However, when the source voltage becomes sufficiently great enough, an electrical arc is sustained between the electrodes and current flows in the circuit as shown by characteristic current 2 of FIG. 1A, which occurs between the flat spots 8, such as at 10 or 12. As a result, a characteristic “current shape” is associated with electrical arcs in series with a resistive load. This current shape can be seen to be nearly sinusoidal, but having the flat spots 8 or periods of zero current conduction, which coincide with the zero crossings of the source voltage 4.

There is room for improvement in arc fault circuit interrupters.

There is also room for improvement in methods of detecting and interrupting a resistive series arc of a power circuit.

SUMMARY OF THE INVENTION

These needs and others are met by embodiments of the invention, which determine an offset value from an average of a plurality of samples of sensed current proximate voltage zero crossings for corresponding alternating current half cycles. Each of a plurality of adjusted samples of sensed current is determined from a corresponding one of the samples of the sensed current adjusted by the offset value. A profile corresponds to a resistive series arc as a function of a plurality of the samples of the sensed current and the adjusted samples. A trip signal is determined in response to a number of occurrences of the profile for a number of the half cycles, and the power circuit is interrupted responsive to the trip signal.

In accordance with one aspect of the invention, an arc fault circuit interrupter for a power circuit including a plurality of alternating current half cycles comprises: a line terminal; a load terminal; separable contacts electrically connected in series between the line terminal and the load terminal; a neutral conductor; an operating mechanism structured to open and close the separable contacts, the operating mechanism being structured to trip open the separable contacts in response to a trip signal; a current sensor structured to sense current flowing through the separable contacts; a voltage sensor structured to detect a plurality of voltage zero crossings between the load terminal and the neutral conductor, a consecutive pair of the voltage zero crossings defining a corresponding one of the half cycles; and a processor cooperating with the current sensor and the voltage sensor to detect a resistive series arc in series with the separable contacts, the processor comprising a routine structured to determine, for each of the half cycles, a plurality of samples of the sensed current, an offset value from an average of a plurality of the samples of the sensed current proximate the voltage zero crossings for the corresponding one of the half cycles, a plurality of adjusted samples of the sensed current, each of the adjusted samples being a corresponding one of the samples of the sensed current adjusted by the offset value, a profile corresponding to a resistive series arc as a function of a plurality of the samples of the sensed current and the adjusted samples, and the trip signal in response to a number of occurrences of the profile for a number of the half cycles.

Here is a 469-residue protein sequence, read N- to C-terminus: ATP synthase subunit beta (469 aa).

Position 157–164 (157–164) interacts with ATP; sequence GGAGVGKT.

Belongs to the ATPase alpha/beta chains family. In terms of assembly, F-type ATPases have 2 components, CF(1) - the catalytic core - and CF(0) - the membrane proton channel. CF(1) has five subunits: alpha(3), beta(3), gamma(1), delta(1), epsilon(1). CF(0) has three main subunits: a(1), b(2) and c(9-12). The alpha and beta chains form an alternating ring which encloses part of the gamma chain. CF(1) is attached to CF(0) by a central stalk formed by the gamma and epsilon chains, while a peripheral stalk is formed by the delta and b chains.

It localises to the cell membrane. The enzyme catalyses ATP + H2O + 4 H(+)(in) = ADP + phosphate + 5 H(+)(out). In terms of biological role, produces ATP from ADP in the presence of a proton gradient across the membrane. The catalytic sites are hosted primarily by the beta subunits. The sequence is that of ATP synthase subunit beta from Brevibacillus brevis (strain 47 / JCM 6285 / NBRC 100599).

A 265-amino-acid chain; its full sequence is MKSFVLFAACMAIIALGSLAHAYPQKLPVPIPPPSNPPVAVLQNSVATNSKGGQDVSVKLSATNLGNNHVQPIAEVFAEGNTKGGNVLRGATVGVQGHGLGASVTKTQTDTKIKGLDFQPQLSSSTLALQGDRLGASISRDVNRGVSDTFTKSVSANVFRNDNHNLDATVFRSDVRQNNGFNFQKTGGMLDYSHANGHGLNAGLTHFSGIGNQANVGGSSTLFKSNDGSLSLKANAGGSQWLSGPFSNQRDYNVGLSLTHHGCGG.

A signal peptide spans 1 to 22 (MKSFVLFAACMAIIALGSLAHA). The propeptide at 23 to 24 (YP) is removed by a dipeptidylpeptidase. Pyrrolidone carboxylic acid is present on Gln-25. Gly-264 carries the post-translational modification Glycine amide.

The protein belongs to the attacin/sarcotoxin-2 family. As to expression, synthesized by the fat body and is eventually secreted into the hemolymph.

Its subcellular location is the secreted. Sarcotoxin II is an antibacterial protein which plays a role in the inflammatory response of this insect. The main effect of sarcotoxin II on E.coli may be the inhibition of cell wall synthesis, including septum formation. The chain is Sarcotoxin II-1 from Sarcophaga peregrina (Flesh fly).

The routine may further be structured to determine the profile when each of a first plurality of the samples of the sensed current is about zero proximate a corresponding one of the voltage zero crossings for the corresponding one of the half cycles and when each of a second plurality of the adjusted samples is within a corresponding range of values for the corresponding one of the half cycles.

The routine may be further structured to determine the corresponding range of values as a function of the peak current of the samples of the sensed current for the corresponding one of the half cycles.

The routine may be further structured to determine the profile when each of a plurality of the adjusted samples is within a corresponding range of values for the corresponding one of the half cycles at about +45°, about +90° and about +135° relative to the first one of the consecutive pair of the voltage zero crossings for the corresponding one of the half cycles.